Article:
High-density lipoprotein and atherosclerosis: the role of antioxidant activity

Curr Atheroscler Rep. 2012 Apr;14(2):101-7. doi: 10.1007/s11883-012-0235-2.


Levels of high-density lipoprotein (HDL) cholesterol are generally inversely associated with the risk for the development of atherosclerosis. The mechanism by which HDL imparts protection from the initiation and progression of occlusive vascular disease is complex and multifactorial. The major anti-atherosclerotic effect of HDL is felt to be reverse cholesterol transport. HDL has been demonstrated to scavenge cholesterol from the peripheral vasculature with transport to the liver, where is it excreted in the biliary system. However, HDL exhibits multiple other physiologic effects that may play a role in the reduced risk for atherosclerosis. HDL has been demonstrated to exhibit beneficial effects on platelet function, endothelial function, coagulation parameters, inflammation, and interactions with triglyceride-rich lipoproteins. Increasing amounts of clinical and experimental data have shown that HDL cholesterol has significant antioxidant effect that may significantly contribute to protection from atherosclerosis.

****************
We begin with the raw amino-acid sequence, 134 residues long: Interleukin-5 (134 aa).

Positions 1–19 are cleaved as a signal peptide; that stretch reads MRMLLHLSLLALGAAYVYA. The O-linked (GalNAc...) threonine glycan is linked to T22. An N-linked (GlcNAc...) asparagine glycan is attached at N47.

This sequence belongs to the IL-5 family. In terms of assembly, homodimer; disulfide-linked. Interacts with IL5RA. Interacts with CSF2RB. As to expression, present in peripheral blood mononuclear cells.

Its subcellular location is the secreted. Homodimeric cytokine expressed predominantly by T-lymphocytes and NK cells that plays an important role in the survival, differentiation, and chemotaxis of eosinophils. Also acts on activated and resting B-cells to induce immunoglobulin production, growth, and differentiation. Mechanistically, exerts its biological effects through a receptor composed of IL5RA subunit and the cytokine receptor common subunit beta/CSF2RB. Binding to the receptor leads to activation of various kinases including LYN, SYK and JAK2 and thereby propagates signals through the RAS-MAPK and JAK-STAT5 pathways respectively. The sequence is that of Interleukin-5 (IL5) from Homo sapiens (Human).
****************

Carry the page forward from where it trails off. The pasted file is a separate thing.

Publication types

  • Comparative Study
  • Review

MeSH terms

  • Antioxidants
  • Atherosclerosis / blood
  • Atherosclerosis / prevention & control*
  • Biological Transport / physiology
  • Cholesterol, HDL / blood
  • Cholesterol, HDL / metabolism
  • Coronary Artery Disease / physiopathology
  • Coronary Artery Disease / prevention & control*
  • Female
  • Humans
  • Lipoproteins, HDL / blood*
  • Lipoproteins, HDL / metabolism
  • Male
  • Oxidation-Reduction
  • Oxidative Stress / physiology*
  • Prognosis
  • Risk Assessment


  • Antioxidants
  • Cholesterol, HDL
  • Lipoproteins, HDL